Election Year 2014 will more likely than not manifest significant gains for the Republican Party.
The Democratic Party is defending one of seven vulnerable incumbents in Alaska: Mark Begich.
The Republican primary featured three candidates: former Attorney General and Alaska Commissioner of Natural Resources against second-time TEA Party challenger judge Joe Miller and Lieutenant Governor Mead Treadwell.
Before the primary, Democratic incumbent Mark Begich was doing fairly well, polling ahead of the three potential challengers in hypothetical head-to-head match-ups.
When Sullivan pulled through the primary on August 19, the numbers starting shifting back to a GOP pick-up in Alaska.
The last five polls have consistently shown Sullivan to be gaining and keeping the upper ground against Begich.
There is no reason to be surprised about this.
Alaska is a deep red state. Sarah Palin, the standard-bearer for the TEA Party movement, won a Republican primary for governor by defeating a family name incumbent (Murkowski), then pushed past the Democratic opposition.
She ran against the Establishment, and won.
Alaska is a rugged territory, difficult for polling, not difficult for identifying conservative values. Even when one looks considers the prior US Senator, Republican King of Earmarks, Ted Stevens (may he rest in peace).
|US Senator Ted Stevens (Mug Shot)|
Stevens was also caught up in a corruption scandal, later convicted on seven counts of failing to report gifts, including renovations to his Alaska home. Even though convicted barely two weeks before election day, Stevens determined to continue his campaign. The political timing for the case could not have been better for the Democratic Party that year.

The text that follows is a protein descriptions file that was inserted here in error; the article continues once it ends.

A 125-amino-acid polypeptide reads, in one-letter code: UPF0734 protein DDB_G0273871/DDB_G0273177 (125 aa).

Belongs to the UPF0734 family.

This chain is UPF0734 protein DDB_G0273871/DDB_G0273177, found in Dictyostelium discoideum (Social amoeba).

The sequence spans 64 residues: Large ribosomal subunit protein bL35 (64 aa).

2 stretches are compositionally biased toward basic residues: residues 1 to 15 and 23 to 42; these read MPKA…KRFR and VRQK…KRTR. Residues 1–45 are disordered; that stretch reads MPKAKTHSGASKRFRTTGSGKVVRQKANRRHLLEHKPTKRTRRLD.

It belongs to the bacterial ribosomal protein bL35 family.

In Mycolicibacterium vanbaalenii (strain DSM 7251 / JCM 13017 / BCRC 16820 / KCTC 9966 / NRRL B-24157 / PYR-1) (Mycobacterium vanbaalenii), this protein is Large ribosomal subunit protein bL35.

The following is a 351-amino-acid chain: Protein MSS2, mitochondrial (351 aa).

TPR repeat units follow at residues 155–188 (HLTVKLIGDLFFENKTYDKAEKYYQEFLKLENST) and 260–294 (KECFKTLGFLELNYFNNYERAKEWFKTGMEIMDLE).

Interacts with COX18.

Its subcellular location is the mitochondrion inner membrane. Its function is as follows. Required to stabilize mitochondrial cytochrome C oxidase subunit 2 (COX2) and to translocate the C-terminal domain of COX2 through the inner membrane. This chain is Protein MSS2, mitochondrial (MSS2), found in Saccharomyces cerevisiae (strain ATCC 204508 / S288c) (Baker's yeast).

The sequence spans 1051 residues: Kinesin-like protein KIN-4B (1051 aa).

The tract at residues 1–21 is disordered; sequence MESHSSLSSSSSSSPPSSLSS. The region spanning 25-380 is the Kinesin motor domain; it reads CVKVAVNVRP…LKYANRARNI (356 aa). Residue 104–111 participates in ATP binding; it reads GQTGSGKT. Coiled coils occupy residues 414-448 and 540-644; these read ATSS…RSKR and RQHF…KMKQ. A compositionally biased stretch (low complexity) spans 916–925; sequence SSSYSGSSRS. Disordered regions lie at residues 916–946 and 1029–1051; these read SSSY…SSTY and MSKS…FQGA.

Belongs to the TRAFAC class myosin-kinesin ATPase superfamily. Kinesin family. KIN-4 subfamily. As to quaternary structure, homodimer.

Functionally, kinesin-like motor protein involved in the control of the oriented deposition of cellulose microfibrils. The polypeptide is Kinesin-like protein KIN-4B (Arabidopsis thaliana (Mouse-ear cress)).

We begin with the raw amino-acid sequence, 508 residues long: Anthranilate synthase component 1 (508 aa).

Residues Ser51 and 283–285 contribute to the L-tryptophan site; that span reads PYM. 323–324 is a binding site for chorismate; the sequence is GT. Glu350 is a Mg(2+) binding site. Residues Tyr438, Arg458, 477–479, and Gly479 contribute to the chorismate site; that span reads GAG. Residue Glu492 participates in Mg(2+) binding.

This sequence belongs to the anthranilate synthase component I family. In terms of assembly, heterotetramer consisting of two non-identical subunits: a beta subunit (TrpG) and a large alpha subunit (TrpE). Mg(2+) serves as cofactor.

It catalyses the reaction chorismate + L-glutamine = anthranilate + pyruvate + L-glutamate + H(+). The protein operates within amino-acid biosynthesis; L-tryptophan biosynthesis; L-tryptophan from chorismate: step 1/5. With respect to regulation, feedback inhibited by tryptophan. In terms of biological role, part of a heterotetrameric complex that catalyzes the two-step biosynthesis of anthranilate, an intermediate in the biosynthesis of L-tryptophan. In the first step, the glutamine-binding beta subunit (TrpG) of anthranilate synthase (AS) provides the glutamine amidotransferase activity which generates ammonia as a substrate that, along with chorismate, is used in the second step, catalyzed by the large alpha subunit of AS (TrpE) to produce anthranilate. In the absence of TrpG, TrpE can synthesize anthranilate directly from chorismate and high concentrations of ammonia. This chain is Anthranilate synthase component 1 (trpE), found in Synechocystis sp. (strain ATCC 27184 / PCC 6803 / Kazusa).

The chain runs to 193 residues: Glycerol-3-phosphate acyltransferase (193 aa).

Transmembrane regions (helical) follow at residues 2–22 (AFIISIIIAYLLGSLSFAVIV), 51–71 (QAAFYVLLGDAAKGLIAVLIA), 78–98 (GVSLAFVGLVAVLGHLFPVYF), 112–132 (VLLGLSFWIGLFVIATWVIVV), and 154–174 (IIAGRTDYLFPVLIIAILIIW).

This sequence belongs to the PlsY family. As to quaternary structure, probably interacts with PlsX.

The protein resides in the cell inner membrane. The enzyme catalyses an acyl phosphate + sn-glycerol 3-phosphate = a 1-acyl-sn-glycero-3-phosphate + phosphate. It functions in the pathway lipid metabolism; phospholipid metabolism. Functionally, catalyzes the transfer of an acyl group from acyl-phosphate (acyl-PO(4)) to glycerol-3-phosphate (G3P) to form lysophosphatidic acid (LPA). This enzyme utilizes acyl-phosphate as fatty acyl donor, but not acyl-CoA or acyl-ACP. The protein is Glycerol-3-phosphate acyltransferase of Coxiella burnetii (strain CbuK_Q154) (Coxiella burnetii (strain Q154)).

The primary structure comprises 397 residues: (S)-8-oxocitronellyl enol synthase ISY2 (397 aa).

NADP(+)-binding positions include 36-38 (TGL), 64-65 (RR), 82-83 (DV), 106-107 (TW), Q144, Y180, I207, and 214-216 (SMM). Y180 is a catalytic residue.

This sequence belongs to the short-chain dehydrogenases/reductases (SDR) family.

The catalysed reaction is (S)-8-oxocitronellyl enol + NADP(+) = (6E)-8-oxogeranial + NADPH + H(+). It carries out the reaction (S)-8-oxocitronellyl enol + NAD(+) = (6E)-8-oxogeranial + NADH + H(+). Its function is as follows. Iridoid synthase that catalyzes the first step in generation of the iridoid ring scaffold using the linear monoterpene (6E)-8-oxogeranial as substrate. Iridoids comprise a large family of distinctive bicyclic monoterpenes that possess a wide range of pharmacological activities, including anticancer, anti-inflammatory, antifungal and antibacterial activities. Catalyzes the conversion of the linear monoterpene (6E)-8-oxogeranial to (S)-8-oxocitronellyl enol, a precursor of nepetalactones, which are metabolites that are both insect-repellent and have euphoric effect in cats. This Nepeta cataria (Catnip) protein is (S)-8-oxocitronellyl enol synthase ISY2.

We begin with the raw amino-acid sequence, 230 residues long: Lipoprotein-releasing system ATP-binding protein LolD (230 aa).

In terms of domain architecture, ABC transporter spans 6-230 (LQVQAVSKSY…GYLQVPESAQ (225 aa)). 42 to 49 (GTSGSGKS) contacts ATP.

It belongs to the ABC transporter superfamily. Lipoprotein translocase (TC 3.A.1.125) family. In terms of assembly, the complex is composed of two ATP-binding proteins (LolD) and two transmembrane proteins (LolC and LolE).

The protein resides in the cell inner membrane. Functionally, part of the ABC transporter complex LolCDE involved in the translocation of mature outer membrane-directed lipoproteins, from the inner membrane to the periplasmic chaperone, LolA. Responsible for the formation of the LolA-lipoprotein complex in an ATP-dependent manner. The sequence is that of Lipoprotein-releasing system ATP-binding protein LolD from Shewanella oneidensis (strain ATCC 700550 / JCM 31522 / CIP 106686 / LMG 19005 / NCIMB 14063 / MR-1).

After Stevens' indictment and conviction, investigations into the case determined that he had been unjustly targeted, and a federal judge threw out the case in April, 2009.
The judge throwing out the convictions spared little in his criticism:
In nearly 25 years on the bench, I've never seen anything approaching the mishandling and misconduct that I've seen in this case.
Stevens did not deserve to lose. Sadly, this US Senator would meet an untimely demise in a helicopter crash two years later. If not for the kangaroo court which had unfairly tarnished Stevens, the mayor of Anchorage would have never won the seat. Maybe Sullivan's victory will vindicate Stevens and Alaska voters this year.
One conclusion is certain: Begich never belonged in Washington, and only won because of the anti-Bush, anti-GOP animus which hurt all candidates running under that banner, plus severe ethical lapses in criminal justice, which incidentally would become the defining standard of the Obama Administration for the next six years.
Six years later, Begich has to explain to voters why he supported the unpopular Affordable Care Act, the Stimulus, and endorsed the malfeasant executives of the Obama Administration. He has to explain his absenteeism in the US Senate, and his weak efforts to promote the Keystone Pipeline.
Like the embattled Senate Minority Leader Tom Daschle in 2004, Begich has played a conservative-centrist favorite son in Alaska, but big government liberal in Washington, and his record is catching up with.
Dan Sullivan, however, has already caught up and overtaken the former Anchorage mayor, and more, recent polling predictions affirm that not only are Republicans more likely to retake the US Senate, they will accomplish this reversal with a win in Alaska.